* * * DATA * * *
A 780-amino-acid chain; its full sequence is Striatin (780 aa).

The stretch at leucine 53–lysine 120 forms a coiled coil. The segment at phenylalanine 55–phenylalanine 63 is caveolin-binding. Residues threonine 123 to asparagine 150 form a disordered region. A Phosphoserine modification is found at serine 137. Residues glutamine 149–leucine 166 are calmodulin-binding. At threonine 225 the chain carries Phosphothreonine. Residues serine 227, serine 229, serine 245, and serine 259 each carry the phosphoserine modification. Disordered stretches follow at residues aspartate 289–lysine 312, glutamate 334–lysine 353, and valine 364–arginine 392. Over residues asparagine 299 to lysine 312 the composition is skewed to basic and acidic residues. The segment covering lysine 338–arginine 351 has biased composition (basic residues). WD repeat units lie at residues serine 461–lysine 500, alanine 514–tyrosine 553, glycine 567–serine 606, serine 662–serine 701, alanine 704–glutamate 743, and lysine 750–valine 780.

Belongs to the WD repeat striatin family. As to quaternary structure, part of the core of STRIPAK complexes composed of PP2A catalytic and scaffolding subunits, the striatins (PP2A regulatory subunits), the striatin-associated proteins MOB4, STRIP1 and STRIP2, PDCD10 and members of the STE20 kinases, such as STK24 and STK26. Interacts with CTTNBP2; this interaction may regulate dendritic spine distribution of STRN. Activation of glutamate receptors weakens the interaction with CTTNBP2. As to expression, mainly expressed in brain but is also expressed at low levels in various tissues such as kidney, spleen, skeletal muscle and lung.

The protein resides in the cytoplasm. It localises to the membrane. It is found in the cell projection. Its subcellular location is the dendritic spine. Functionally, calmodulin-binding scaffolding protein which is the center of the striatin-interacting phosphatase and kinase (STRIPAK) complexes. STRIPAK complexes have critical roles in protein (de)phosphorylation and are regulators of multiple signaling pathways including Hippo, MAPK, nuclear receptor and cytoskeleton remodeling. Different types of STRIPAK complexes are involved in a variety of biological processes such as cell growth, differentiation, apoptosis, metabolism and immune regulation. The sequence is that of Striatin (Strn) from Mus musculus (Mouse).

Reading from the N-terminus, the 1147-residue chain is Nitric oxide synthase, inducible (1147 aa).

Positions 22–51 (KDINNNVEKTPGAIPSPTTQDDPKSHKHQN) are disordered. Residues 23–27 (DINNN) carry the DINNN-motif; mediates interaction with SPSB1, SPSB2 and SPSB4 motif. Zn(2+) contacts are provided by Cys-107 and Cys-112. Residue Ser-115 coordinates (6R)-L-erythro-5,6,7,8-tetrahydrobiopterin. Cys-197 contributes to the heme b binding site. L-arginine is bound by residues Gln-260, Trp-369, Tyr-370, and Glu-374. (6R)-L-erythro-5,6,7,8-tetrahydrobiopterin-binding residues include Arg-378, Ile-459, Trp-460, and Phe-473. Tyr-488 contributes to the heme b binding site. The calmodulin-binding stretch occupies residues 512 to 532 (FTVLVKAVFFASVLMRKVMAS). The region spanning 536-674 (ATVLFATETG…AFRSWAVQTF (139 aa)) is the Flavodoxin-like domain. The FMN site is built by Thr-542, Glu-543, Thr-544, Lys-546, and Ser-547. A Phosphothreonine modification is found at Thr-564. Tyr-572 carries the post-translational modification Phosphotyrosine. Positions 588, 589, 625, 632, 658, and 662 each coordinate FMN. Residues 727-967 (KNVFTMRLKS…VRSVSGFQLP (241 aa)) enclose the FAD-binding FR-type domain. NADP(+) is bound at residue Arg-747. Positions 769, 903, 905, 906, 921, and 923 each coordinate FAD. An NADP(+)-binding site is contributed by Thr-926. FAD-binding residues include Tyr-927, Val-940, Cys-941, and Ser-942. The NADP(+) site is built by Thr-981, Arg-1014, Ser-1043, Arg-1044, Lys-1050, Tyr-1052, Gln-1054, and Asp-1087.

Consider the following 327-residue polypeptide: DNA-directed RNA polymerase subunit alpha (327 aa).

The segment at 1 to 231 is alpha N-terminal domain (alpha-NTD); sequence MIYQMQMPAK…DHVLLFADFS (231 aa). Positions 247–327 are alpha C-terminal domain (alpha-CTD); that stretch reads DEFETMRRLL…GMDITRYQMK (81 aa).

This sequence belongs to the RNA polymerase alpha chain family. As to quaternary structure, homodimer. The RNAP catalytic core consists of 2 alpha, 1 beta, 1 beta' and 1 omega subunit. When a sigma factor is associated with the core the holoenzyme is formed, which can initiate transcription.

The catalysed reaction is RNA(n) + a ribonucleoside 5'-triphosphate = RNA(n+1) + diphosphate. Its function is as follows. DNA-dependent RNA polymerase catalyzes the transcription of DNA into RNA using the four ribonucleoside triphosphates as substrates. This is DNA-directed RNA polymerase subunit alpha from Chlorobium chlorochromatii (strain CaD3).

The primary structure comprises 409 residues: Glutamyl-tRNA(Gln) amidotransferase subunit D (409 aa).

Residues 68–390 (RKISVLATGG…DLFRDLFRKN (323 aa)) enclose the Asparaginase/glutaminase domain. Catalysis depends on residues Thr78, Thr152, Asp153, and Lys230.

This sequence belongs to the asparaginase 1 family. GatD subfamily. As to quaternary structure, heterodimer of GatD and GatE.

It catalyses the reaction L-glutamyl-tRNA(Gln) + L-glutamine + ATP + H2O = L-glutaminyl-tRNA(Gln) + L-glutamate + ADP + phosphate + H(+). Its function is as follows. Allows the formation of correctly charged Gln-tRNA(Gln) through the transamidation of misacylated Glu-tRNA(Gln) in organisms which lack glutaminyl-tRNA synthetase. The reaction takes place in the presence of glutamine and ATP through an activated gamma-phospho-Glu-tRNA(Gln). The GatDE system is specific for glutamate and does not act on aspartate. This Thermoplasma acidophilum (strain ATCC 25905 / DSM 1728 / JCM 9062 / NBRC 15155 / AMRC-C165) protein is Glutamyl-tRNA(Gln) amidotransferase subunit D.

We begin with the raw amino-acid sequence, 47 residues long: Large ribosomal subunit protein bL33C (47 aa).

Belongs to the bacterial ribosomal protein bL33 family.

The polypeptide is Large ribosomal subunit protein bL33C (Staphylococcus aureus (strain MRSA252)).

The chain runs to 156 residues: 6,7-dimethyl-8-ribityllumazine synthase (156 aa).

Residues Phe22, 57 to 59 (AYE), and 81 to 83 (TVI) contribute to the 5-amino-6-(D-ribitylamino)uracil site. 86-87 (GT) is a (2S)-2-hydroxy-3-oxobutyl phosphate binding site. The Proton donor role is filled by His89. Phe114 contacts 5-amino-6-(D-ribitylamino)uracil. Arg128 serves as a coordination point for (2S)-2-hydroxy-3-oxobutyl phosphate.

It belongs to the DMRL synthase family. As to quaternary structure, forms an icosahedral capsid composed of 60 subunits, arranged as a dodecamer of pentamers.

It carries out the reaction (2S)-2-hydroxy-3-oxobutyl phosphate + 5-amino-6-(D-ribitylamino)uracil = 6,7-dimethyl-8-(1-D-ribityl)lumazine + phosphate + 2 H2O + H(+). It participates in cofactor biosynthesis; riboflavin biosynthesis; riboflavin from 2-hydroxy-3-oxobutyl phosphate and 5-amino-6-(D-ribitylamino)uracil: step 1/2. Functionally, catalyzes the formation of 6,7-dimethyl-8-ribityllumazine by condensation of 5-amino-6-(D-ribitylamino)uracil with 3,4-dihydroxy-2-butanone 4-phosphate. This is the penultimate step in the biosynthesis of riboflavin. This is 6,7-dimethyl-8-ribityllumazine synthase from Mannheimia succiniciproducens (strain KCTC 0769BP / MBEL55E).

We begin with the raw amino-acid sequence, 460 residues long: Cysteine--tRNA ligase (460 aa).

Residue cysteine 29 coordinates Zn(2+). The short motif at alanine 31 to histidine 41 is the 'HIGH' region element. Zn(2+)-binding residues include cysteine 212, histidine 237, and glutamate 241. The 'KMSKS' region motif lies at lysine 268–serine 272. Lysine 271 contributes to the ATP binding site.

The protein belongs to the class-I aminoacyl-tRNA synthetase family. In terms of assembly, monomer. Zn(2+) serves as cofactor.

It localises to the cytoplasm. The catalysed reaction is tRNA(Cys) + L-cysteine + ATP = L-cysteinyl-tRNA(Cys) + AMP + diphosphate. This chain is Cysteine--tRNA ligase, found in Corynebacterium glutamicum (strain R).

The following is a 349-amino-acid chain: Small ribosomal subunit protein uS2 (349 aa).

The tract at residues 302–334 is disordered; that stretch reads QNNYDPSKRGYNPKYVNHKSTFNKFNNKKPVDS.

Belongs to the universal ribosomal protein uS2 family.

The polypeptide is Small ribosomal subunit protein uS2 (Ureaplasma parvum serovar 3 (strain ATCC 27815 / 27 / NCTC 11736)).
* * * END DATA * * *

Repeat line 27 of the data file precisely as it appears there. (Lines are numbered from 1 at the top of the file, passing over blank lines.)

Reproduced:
The tract at residues 302–334 is disordered; that stretch reads QNNYDPSKRGYNPKYVNHKSTFNKFNNKKPVDS.